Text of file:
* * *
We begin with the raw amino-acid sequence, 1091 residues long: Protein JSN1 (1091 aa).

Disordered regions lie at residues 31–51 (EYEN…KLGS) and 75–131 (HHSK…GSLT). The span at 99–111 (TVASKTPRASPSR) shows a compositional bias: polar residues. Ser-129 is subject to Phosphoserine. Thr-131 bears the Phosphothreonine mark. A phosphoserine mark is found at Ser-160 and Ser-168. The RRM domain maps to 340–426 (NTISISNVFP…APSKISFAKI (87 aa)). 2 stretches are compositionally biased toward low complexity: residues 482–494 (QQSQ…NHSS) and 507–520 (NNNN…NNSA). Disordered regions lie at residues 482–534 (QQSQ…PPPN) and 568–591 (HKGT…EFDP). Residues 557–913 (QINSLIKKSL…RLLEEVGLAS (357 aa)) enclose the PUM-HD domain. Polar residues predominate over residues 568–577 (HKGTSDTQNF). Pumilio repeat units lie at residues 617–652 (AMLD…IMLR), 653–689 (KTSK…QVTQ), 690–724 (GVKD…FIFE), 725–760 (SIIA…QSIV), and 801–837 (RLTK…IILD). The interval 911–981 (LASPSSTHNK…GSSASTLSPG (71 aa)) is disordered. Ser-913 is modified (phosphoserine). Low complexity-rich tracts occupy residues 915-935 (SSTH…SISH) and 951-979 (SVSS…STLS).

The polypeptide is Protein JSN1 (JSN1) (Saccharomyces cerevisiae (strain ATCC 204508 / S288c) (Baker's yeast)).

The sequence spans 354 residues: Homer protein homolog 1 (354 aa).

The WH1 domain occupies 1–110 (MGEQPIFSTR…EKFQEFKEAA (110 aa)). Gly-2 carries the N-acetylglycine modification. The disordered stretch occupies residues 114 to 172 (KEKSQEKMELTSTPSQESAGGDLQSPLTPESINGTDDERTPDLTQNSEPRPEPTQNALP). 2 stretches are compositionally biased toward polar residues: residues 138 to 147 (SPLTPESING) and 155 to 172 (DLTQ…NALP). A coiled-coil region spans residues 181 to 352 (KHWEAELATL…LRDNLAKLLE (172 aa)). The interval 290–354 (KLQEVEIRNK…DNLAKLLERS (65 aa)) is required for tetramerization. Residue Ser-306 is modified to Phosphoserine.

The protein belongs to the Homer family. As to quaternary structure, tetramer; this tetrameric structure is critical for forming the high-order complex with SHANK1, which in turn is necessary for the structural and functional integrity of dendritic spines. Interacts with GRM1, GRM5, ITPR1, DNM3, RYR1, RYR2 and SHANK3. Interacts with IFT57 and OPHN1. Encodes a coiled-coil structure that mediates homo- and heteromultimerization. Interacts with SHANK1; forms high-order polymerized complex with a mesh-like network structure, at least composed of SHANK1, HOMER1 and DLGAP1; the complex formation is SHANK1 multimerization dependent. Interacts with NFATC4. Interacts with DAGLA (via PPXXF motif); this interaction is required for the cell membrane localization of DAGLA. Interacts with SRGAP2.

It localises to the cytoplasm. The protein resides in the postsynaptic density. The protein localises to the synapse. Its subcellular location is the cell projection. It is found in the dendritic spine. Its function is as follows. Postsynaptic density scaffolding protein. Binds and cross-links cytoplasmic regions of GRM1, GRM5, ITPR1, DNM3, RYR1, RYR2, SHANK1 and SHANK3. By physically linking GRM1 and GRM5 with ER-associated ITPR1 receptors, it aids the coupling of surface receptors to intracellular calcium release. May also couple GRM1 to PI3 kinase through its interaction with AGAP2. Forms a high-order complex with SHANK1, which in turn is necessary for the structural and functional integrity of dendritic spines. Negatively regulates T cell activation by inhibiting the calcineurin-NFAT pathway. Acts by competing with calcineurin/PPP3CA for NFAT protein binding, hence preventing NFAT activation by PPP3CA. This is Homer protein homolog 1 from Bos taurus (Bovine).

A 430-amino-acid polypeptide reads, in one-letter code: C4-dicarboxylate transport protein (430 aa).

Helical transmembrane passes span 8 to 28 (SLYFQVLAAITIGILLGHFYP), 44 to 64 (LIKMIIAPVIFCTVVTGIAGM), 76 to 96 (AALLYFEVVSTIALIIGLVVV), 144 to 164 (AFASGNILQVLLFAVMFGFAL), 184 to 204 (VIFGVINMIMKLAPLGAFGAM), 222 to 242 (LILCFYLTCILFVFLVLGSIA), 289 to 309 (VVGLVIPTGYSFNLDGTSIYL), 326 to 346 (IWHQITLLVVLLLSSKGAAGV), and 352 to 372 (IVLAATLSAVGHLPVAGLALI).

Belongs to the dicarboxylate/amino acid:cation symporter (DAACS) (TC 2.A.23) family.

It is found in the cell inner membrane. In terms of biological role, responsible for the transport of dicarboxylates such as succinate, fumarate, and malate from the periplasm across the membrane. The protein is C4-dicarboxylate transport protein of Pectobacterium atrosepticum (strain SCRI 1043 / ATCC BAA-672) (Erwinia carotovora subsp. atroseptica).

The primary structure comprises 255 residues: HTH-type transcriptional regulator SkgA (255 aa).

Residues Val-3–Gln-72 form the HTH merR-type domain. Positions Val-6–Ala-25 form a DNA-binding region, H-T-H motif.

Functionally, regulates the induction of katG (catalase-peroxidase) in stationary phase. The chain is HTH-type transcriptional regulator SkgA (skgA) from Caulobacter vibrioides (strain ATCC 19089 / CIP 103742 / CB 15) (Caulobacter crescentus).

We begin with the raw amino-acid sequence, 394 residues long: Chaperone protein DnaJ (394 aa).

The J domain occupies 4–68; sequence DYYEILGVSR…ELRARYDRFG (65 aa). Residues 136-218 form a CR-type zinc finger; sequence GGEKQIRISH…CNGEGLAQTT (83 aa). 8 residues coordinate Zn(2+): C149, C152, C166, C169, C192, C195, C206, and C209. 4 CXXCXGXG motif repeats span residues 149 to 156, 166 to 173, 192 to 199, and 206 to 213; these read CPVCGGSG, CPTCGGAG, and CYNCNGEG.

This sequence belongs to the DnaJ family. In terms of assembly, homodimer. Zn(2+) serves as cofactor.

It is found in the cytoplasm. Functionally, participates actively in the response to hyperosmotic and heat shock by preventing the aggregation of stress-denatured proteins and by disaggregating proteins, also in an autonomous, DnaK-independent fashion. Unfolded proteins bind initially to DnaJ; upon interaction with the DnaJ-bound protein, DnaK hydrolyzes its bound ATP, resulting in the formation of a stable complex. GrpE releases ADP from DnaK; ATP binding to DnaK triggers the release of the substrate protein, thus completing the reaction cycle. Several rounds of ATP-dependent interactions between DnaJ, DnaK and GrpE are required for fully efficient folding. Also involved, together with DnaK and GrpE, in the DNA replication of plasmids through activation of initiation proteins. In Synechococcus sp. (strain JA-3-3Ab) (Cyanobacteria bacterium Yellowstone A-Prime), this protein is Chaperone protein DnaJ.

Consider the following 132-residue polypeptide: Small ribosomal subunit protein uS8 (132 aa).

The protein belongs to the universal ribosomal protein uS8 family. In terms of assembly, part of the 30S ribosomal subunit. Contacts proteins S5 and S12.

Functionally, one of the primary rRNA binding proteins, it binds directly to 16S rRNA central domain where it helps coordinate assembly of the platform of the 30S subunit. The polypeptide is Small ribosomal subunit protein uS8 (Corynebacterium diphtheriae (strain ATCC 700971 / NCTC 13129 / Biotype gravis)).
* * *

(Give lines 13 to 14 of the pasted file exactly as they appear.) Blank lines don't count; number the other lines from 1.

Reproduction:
Residues Val-3–Gln-72 form the HTH merR-type domain. Positions Val-6–Ala-25 form a DNA-binding region, H-T-H motif.

Functionally, regulates the induction of katG (catalase-peroxidase) in stationary phase. The chain is HTH-type transcriptional regulator SkgA (skgA) from Caulobacter vibrioides (strain ATCC 19089 / CIP 103742 / CB 15) (Caulobacter crescentus).